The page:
Dense macular pigment has been linked with improved visual performance functions like:Having dense macular pigment supports and enhances your eyes' natural ability to perform.

  • Contrast sensitivity – the ability to distinguish two objects of similar colors (i.e. seeing a baseball against a light blue sky)
  • Color vision – the ability to see colors vividly in all shades
  • Visual acuity – the ability to see clearly and sharply; usually tested with an eye chart
  • Photostress recovery – the ability to “see normally” after exposure to bright light like stadium lighting or sunlight.

Nutritional Supplementation

For extra nutritional support, many athletes turn to supplements. Because the two most important nutrients for visual performance are quite scarce in the average diet, supplementation is often recommended to support eye health. EyePromise Vizual Edge Pro and Vizual Edge Chewable are two formulas crafted for athletes to help their eyes find peak performance.

Vizual Edge Pro is everything an athlete needs for visual performance in one daily convenience pack. With powerful ingredients like dietary zeaxanthin and lutein, Omega-3s, and Vitamin A, it helps improve visual performance, reduce dryness, and increase reaction time.

Vizual Edge Chewable is a performance eye vitamin in a simple, one-a-day, orange-flavored chewable tablet. This vitamin packs a punch in an easy-to-eat delivery method that meets anyone’s needs. Whether you eat it or blend it up in your protein drink, you’ll get 20 mg of zeaxanthin in every dose!

For athletes with diabetes, they need to be extra careful about what they put in their bodies and know the potential impact it can have on their blood sugar. For those with diabetes concerned about eye health and visual performanceEyePromise DVS is available. This clinically proven formula is packed with ingredients that can support vision and retinal health without impacting blood glucose levels. Additionally, these nutrients can help support and promote cardiovascular health.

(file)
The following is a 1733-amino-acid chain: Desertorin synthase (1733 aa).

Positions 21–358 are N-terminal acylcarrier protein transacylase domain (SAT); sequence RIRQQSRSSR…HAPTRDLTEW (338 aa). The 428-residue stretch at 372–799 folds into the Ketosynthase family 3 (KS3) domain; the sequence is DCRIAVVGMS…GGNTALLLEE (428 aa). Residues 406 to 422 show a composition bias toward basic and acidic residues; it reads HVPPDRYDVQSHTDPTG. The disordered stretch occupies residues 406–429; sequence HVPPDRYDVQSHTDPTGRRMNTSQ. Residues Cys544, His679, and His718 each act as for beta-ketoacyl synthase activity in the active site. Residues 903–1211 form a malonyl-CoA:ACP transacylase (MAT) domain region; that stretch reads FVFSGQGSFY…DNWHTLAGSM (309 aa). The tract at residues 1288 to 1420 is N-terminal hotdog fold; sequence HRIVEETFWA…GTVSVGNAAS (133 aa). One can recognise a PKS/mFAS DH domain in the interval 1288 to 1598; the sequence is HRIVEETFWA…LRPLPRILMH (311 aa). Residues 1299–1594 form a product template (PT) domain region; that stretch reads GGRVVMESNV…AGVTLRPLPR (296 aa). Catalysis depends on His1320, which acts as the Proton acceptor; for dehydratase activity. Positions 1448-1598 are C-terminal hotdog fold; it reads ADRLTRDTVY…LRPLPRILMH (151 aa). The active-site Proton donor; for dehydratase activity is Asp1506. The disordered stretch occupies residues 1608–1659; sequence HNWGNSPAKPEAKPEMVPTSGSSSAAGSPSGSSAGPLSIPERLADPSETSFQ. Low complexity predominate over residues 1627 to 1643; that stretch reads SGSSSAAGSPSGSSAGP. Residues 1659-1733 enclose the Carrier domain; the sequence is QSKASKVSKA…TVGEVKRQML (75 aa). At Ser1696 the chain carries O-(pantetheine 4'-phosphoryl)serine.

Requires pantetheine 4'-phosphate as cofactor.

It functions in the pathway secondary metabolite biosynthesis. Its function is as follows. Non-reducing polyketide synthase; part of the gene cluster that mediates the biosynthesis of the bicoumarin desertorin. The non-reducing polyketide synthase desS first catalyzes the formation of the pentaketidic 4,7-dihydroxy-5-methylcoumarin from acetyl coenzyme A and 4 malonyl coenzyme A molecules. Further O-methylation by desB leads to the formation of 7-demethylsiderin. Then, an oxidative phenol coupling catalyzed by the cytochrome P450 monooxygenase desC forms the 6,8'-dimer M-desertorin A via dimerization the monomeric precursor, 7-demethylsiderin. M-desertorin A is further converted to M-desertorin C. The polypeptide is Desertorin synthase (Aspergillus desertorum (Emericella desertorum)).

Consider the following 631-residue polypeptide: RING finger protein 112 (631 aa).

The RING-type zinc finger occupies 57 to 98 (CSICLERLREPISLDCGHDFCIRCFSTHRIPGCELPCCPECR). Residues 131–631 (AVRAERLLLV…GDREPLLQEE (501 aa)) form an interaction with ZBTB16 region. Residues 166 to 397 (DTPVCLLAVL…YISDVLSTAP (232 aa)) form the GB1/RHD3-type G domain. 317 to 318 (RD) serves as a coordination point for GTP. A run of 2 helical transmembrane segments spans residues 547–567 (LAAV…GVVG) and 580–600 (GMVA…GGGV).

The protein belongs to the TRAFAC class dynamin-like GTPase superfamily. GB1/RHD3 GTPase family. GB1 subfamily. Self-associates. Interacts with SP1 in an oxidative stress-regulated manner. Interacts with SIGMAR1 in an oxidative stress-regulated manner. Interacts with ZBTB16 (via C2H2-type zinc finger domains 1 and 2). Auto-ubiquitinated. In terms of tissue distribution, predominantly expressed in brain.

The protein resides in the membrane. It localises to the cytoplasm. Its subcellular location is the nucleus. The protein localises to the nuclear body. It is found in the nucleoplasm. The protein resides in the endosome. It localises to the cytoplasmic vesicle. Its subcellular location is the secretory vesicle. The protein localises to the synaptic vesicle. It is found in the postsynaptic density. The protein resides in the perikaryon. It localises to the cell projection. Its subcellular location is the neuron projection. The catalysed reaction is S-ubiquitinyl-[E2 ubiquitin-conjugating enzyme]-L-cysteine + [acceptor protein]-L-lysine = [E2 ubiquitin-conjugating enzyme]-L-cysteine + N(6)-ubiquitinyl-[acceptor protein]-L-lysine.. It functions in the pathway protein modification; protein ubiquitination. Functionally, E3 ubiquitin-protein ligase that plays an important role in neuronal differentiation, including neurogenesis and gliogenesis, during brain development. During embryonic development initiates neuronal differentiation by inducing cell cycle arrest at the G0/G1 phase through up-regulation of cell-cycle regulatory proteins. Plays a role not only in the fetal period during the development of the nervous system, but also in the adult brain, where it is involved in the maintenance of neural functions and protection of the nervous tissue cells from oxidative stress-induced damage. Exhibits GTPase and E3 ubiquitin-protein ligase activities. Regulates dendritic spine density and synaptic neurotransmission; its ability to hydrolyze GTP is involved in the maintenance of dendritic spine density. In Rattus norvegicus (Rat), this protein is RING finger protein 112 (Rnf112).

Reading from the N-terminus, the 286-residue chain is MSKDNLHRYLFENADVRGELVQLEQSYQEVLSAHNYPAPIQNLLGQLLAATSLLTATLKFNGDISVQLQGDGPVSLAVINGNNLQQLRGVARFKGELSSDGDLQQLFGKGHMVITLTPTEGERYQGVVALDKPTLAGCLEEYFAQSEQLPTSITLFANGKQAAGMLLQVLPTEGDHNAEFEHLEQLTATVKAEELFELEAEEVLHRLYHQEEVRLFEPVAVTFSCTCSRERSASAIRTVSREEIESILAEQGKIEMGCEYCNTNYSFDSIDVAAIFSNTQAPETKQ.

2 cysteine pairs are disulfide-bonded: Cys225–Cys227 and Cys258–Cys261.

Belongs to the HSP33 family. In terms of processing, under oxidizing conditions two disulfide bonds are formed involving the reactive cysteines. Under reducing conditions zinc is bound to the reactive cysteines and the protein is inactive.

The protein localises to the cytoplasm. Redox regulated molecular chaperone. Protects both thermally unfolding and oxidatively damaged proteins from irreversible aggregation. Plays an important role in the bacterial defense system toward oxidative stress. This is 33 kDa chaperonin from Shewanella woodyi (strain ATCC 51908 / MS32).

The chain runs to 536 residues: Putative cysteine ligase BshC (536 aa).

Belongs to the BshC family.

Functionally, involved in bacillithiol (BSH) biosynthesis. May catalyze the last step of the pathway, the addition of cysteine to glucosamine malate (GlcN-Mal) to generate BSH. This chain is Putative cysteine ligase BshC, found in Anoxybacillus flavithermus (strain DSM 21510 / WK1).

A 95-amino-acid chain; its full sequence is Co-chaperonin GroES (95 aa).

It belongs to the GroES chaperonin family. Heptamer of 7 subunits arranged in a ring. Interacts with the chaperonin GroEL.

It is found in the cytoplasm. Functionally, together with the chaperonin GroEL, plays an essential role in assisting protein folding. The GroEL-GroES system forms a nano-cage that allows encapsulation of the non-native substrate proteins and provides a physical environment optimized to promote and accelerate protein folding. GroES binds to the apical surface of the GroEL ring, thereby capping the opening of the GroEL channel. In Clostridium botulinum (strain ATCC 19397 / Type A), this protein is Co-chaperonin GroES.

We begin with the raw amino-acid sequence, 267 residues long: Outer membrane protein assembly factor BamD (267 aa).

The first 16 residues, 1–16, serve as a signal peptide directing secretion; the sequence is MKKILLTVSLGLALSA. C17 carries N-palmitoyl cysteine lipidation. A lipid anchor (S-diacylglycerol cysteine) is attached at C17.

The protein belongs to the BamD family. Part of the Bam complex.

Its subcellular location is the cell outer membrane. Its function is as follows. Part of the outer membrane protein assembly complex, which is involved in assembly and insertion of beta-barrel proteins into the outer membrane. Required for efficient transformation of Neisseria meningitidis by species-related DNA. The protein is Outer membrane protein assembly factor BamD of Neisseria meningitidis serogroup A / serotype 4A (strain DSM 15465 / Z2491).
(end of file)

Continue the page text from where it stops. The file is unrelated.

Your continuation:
EyePromise DVS, Vizual Edge Chewable, and Vizual Edge Pro are all NSF Certified.

Exercise Caution

For people with diabetes exercise and sports can become an important part of their healthcare routine, but they need to take extra precautions compared to those without diabetes. Be sure to talk with your healthcare professional to ensure your safe participation.

Sources:

  1. https://www.ncbi.nlm.nih.gov/pmc/articles/PMC3438860/
  2. https://kidshealth.org/en/teens/sports-diabetes.html
  3. https://type1.cornerstones4care.com/being-active/growing-up-with-diabetes/playing-competitive-sports.html
  4. https://www.diabetes.co.uk/diabetes-and-sport.html
  5. https://www.gssiweb.org/sports-science-exchange/article/sse-90-diabetes-exercise-and-competitive-sports
  6. https://patient.info/news-and-features/the-best-sports-to-try-if-you-have-type-2-diabetes
  7. https://my.clevelandclinic.org/health/diseases/17280-diabetes-nutrition-for-athletes-with-diabetes
  8. https://www.eatright.org/fitness/training-and-recovery/endurance-and-cardio/diabetes-and-endurance-sports
  9. https://www.stack.com/a/diabetes-diet